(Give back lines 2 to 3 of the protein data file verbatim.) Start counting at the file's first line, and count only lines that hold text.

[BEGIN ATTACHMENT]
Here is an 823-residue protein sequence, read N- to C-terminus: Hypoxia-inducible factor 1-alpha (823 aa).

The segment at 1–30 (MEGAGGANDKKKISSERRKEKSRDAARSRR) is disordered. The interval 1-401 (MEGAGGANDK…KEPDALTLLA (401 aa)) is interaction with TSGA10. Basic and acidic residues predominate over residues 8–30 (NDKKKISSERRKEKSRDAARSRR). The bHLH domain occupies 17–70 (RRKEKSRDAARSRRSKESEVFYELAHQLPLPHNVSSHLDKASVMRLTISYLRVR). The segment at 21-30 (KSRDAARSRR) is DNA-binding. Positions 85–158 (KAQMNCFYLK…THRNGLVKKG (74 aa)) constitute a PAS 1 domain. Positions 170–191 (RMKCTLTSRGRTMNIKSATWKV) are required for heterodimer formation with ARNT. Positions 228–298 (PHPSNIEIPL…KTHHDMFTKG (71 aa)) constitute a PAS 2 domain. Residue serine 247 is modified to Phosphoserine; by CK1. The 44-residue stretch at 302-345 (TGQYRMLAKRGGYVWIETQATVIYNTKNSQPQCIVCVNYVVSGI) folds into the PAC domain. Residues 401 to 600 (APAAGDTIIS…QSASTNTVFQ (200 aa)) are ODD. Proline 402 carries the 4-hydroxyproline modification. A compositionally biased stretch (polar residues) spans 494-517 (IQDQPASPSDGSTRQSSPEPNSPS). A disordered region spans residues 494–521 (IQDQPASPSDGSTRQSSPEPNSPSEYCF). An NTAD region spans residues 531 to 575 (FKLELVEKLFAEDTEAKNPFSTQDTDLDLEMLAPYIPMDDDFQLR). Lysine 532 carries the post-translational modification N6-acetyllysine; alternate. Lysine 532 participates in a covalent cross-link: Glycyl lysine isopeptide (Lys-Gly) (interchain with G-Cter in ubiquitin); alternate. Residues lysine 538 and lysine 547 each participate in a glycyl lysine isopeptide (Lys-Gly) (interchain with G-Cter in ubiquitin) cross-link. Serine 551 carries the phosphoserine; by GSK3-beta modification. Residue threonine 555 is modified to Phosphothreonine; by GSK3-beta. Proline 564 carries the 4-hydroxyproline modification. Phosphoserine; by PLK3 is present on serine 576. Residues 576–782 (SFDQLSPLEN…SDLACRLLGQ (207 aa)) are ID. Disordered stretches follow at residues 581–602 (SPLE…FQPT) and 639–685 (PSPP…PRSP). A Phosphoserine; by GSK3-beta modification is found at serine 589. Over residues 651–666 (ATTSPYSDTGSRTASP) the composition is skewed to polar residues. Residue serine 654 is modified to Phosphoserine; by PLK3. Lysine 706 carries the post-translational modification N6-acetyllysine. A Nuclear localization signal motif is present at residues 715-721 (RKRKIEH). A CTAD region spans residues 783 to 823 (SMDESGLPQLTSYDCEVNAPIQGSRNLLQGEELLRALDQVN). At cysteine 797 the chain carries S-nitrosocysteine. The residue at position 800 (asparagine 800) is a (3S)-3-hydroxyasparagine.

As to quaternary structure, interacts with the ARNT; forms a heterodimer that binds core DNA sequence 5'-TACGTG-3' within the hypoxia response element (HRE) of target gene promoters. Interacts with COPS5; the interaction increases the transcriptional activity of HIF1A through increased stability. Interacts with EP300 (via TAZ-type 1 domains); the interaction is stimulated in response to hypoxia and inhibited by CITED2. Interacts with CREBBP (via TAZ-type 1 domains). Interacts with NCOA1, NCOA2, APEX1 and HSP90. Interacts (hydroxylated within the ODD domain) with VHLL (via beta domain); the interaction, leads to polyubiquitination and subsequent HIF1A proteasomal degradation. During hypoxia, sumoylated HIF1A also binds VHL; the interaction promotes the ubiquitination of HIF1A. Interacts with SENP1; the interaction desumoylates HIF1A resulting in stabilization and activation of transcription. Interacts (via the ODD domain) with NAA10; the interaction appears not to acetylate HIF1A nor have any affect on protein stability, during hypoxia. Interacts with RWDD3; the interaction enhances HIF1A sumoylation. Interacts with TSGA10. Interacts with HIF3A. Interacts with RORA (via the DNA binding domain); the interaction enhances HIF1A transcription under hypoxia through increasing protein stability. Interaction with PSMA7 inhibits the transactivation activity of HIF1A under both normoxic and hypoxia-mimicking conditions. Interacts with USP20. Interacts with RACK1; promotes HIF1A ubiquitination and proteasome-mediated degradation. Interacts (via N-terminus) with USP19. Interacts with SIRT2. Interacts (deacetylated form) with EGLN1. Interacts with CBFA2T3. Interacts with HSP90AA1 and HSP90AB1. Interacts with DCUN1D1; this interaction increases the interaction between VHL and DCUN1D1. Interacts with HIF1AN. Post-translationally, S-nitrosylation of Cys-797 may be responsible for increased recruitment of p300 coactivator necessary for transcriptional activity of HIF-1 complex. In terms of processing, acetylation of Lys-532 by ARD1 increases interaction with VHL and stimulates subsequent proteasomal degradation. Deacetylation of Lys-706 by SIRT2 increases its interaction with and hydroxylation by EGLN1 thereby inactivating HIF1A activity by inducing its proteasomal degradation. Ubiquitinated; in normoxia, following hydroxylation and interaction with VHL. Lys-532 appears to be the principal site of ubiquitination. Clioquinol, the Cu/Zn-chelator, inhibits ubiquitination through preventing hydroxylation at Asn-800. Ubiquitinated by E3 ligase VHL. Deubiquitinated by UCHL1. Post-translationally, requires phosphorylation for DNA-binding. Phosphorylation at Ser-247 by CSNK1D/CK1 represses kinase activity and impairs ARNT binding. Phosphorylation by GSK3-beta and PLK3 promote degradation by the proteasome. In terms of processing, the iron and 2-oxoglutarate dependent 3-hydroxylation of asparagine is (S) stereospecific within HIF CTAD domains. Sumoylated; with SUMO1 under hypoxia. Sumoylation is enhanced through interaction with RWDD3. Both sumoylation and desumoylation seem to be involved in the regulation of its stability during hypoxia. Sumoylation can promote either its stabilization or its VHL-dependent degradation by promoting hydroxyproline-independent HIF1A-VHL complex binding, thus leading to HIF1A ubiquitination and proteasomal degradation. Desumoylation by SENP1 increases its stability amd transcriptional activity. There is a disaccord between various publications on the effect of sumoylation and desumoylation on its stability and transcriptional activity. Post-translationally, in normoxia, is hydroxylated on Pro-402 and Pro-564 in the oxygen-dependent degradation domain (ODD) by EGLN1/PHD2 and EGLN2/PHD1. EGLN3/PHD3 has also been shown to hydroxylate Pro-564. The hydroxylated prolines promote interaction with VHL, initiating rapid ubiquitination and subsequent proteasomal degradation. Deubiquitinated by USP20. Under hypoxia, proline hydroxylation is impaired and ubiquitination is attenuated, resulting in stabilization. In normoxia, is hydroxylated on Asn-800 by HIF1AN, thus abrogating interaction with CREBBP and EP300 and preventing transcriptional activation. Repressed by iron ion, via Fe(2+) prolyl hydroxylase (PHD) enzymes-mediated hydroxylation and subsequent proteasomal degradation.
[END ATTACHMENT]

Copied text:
The segment at 1–30 (MEGAGGANDKKKISSERRKEKSRDAARSRR) is disordered. The interval 1-401 (MEGAGGANDK…KEPDALTLLA (401 aa)) is interaction with TSGA10. Basic and acidic residues predominate over residues 8–30 (NDKKKISSERRKEKSRDAARSRR). The bHLH domain occupies 17–70 (RRKEKSRDAARSRRSKESEVFYELAHQLPLPHNVSSHLDKASVMRLTISYLRVR). The segment at 21-30 (KSRDAARSRR) is DNA-binding. Positions 85–158 (KAQMNCFYLK…THRNGLVKKG (74 aa)) constitute a PAS 1 domain. Positions 170–191 (RMKCTLTSRGRTMNIKSATWKV) are required for heterodimer formation with ARNT. Positions 228–298 (PHPSNIEIPL…KTHHDMFTKG (71 aa)) constitute a PAS 2 domain. Residue serine 247 is modified to Phosphoserine; by CK1. The 44-residue stretch at 302-345 (TGQYRMLAKRGGYVWIETQATVIYNTKNSQPQCIVCVNYVVSGI) folds into the PAC domain. Residues 401 to 600 (APAAGDTIIS…QSASTNTVFQ (200 aa)) are ODD. Proline 402 carries the 4-hydroxyproline modification. A compositionally biased stretch (polar residues) spans 494-517 (IQDQPASPSDGSTRQSSPEPNSPS). A disordered region spans residues 494–521 (IQDQPASPSDGSTRQSSPEPNSPSEYCF). An NTAD region spans residues 531 to 575 (FKLELVEKLFAEDTEAKNPFSTQDTDLDLEMLAPYIPMDDDFQLR). Lysine 532 carries the post-translational modification N6-acetyllysine; alternate. Lysine 532 participates in a covalent cross-link: Glycyl lysine isopeptide (Lys-Gly) (interchain with G-Cter in ubiquitin); alternate. Residues lysine 538 and lysine 547 each participate in a glycyl lysine isopeptide (Lys-Gly) (interchain with G-Cter in ubiquitin) cross-link. Serine 551 carries the phosphoserine; by GSK3-beta modification. Residue threonine 555 is modified to Phosphothreonine; by GSK3-beta. Proline 564 carries the 4-hydroxyproline modification. Phosphoserine; by PLK3 is present on serine 576. Residues 576–782 (SFDQLSPLEN…SDLACRLLGQ (207 aa)) are ID. Disordered stretches follow at residues 581–602 (SPLE…FQPT) and 639–685 (PSPP…PRSP). A Phosphoserine; by GSK3-beta modification is found at serine 589. Over residues 651–666 (ATTSPYSDTGSRTASP) the composition is skewed to polar residues. Residue serine 654 is modified to Phosphoserine; by PLK3. Lysine 706 carries the post-translational modification N6-acetyllysine. A Nuclear localization signal motif is present at residues 715-721 (RKRKIEH). A CTAD region spans residues 783 to 823 (SMDESGLPQLTSYDCEVNAPIQGSRNLLQGEELLRALDQVN). At cysteine 797 the chain carries S-nitrosocysteine. The residue at position 800 (asparagine 800) is a (3S)-3-hydroxyasparagine.

As to quaternary structure, interacts with the ARNT; forms a heterodimer that binds core DNA sequence 5'-TACGTG-3' within the hypoxia response element (HRE) of target gene promoters. Interacts with COPS5; the interaction increases the transcriptional activity of HIF1A through increased stability. Interacts with EP300 (via TAZ-type 1 domains); the interaction is stimulated in response to hypoxia and inhibited by CITED2. Interacts with CREBBP (via TAZ-type 1 domains). Interacts with NCOA1, NCOA2, APEX1 and HSP90. Interacts (hydroxylated within the ODD domain) with VHLL (via beta domain); the interaction, leads to polyubiquitination and subsequent HIF1A proteasomal degradation. During hypoxia, sumoylated HIF1A also binds VHL; the interaction promotes the ubiquitination of HIF1A. Interacts with SENP1; the interaction desumoylates HIF1A resulting in stabilization and activation of transcription. Interacts (via the ODD domain) with NAA10; the interaction appears not to acetylate HIF1A nor have any affect on protein stability, during hypoxia. Interacts with RWDD3; the interaction enhances HIF1A sumoylation. Interacts with TSGA10. Interacts with HIF3A. Interacts with RORA (via the DNA binding domain); the interaction enhances HIF1A transcription under hypoxia through increasing protein stability. Interaction with PSMA7 inhibits the transactivation activity of HIF1A under both normoxic and hypoxia-mimicking conditions. Interacts with USP20. Interacts with RACK1; promotes HIF1A ubiquitination and proteasome-mediated degradation. Interacts (via N-terminus) with USP19. Interacts with SIRT2. Interacts (deacetylated form) with EGLN1. Interacts with CBFA2T3. Interacts with HSP90AA1 and HSP90AB1. Interacts with DCUN1D1; this interaction increases the interaction between VHL and DCUN1D1. Interacts with HIF1AN. Post-translationally, S-nitrosylation of Cys-797 may be responsible for increased recruitment of p300 coactivator necessary for transcriptional activity of HIF-1 complex. In terms of processing, acetylation of Lys-532 by ARD1 increases interaction with VHL and stimulates subsequent proteasomal degradation. Deacetylation of Lys-706 by SIRT2 increases its interaction with and hydroxylation by EGLN1 thereby inactivating HIF1A activity by inducing its proteasomal degradation. Ubiquitinated; in normoxia, following hydroxylation and interaction with VHL. Lys-532 appears to be the principal site of ubiquitination. Clioquinol, the Cu/Zn-chelator, inhibits ubiquitination through preventing hydroxylation at Asn-800. Ubiquitinated by E3 ligase VHL. Deubiquitinated by UCHL1. Post-translationally, requires phosphorylation for DNA-binding. Phosphorylation at Ser-247 by CSNK1D/CK1 represses kinase activity and impairs ARNT binding. Phosphorylation by GSK3-beta and PLK3 promote degradation by the proteasome. In terms of processing, the iron and 2-oxoglutarate dependent 3-hydroxylation of asparagine is (S) stereospecific within HIF CTAD domains. Sumoylated; with SUMO1 under hypoxia. Sumoylation is enhanced through interaction with RWDD3. Both sumoylation and desumoylation seem to be involved in the regulation of its stability during hypoxia. Sumoylation can promote either its stabilization or its VHL-dependent degradation by promoting hydroxyproline-independent HIF1A-VHL complex binding, thus leading to HIF1A ubiquitination and proteasomal degradation. Desumoylation by SENP1 increases its stability amd transcriptional activity. There is a disaccord between various publications on the effect of sumoylation and desumoylation on its stability and transcriptional activity. Post-translationally, in normoxia, is hydroxylated on Pro-402 and Pro-564 in the oxygen-dependent degradation domain (ODD) by EGLN1/PHD2 and EGLN2/PHD1. EGLN3/PHD3 has also been shown to hydroxylate Pro-564. The hydroxylated prolines promote interaction with VHL, initiating rapid ubiquitination and subsequent proteasomal degradation. Deubiquitinated by USP20. Under hypoxia, proline hydroxylation is impaired and ubiquitination is attenuated, resulting in stabilization. In normoxia, is hydroxylated on Asn-800 by HIF1AN, thus abrogating interaction with CREBBP and EP300 and preventing transcriptional activation. Repressed by iron ion, via Fe(2+) prolyl hydroxylase (PHD) enzymes-mediated hydroxylation and subsequent proteasomal degradation.